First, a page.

Roundtable in Ashburn | Warner, Subramanyam

U.S. Sen. Mark Warner (D), left, and Virginia Del. Suhas Subramanyam take part in a discussion about the out-of-control surge of COVID-19 cases in India Friday, May 21 at The Celebration in Ashburn.

With India experiencing a surge of coronavirus cases and deaths, Americans, including residents in Loudoun County, are trying to find ways of assisting family members and friends on the other side of the globe.

U.S. Sen. Mark Warner (D-Va.) joined more than dozen members of the Indian-American community Friday in Ashburn to discuss the ongoing health crisis in India.

India is one of three countries to have more than 290,000 deaths attributed to COVID-19, according to John Hopkins University of Medicine. The United States has the most, with more than 580,000 lives lost to the virus.

“Whether it be India, whether it be Jordan, whether it be Jamaica, there's a number of countries that are having none with the level of human suffering that’s going on right now than India,” Warner said.

Warner listened to concerns and ideas during a roundtable at The Signature Celebration by Rupa Vira in Ashburn with community and business leaders from Loudoun County. The Asian community makes up 20.4% of the county population as of 2019, according to the U.S. Census.

Last month, Warner and his colleague, U.S. Sen. John Cornyn (R-TX), the co-chairs of the Senate India Caucus, urged President Joe Biden (D) in a letter to increase efforts to support hard-hit countries such as India with medical supplies and surplus vaccinations due to the surge in coronavirus infections, according to Warner’s office.

Shortly after Warner and Cornyn's intervention, the U.S. delivered $100 million worth of supplies to India including oxygen equipment and vaccine-manufacturing supplies to support frontline workers. U.S. assistance has reached more than 9.7 million Indian's, according to the White House.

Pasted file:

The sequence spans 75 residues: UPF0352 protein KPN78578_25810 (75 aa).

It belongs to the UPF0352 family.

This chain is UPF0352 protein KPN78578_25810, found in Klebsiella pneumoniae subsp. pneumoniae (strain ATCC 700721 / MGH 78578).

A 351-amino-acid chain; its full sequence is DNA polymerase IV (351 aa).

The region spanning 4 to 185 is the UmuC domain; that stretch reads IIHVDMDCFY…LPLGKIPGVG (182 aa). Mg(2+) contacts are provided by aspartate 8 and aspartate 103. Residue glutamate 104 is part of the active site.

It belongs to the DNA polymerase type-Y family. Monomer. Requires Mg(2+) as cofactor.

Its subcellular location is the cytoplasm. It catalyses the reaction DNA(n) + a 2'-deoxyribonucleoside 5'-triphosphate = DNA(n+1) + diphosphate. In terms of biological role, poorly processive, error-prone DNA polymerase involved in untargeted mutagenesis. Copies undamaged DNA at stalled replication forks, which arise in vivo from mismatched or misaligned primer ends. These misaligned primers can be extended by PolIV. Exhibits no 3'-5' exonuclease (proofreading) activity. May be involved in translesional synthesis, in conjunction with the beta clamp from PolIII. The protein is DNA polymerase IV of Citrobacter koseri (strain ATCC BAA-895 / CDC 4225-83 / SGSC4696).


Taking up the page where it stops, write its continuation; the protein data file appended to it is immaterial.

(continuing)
India and the U.S. have worked together for over 70 years to combat outbreaks, advance health security and fight tuberculosis since 1988.

However, since the delivery, residents and business owners at Friday’s roundtable said they are concerned about how those resources are being allocated.

Vinai K. Thummalapally, the first Indian-American U.S. Ambassador, said one idea to address the matter is for United States Agency for International Development (USAID) to appoint coordinator. USAID’s mission is focused on saving lives, reducing poverty, strengthening democratic governance and helping people progress beyond assistance across the globe.

"There's no shortage of will and commitment. It's an it's an issue of coordination and you will see it [USAID] is well positioned with the capacity, the experience, and they know how to handle this,” Thummalapally said.

Anurag Kumar, minister of community affairs for the Embassy of India, echoed the belief that coordination of relief is important. He said everyone has felt the impact of the crisis “one way or another.”

Others said they need more transparency to see how the resources are getting across the globe, and urged the federal government to send unused personal protective equipment to India.

Kavita Challa, president of Telangana Development Forum have been coordinating COVID-19 support to rural India, Warner’s office said to the Times-Mirror.

Kavita Challa told the group, “We are trying in all different ways to save lives.”

Priyank Vira, co-owner of Celebration by Rupa Vira, said it’s important to also raise vaccine awareness and education for people living in India. He said there is still some hesitancy in the country.

“The crisis has not passed. It is still here,” Vira said.

Del. Suhas Subramanyam (D-87th), who represents parts of Loudoun and Prince William Counties, said he also has been impacted by the surge of cases and deaths in India.

He said while India is an important ally to the U.S., the country holds personal importance for many of his constituents. Subramanyam hoped the health issues in India would have improved before Friday’s roundtable.

Instead, he said the opposite happened, with only about 2% of the population having been vaccinated.

“The vaccination rates are very low [in India],” Subramanyam said. “The data is saying one thing, but I think it's much worse. There's a lot of underreported people affected, getting COVID or dying, and so there's so much more work to do.”

Warner said the U.S. has provided 80 million doses of vaccine to India, which is good considering the need, but “it’s only a drop in the bucket,” he said. Warner said he is urging more U.S. businesses to contribute funding to help India beat back the surging coronavirus.

“The support for India is broad and very deep in the Senate and I know India will get through this,” Warner said. “India has enormous resilience, but I think it's going to be a very difficult next three or four months.”

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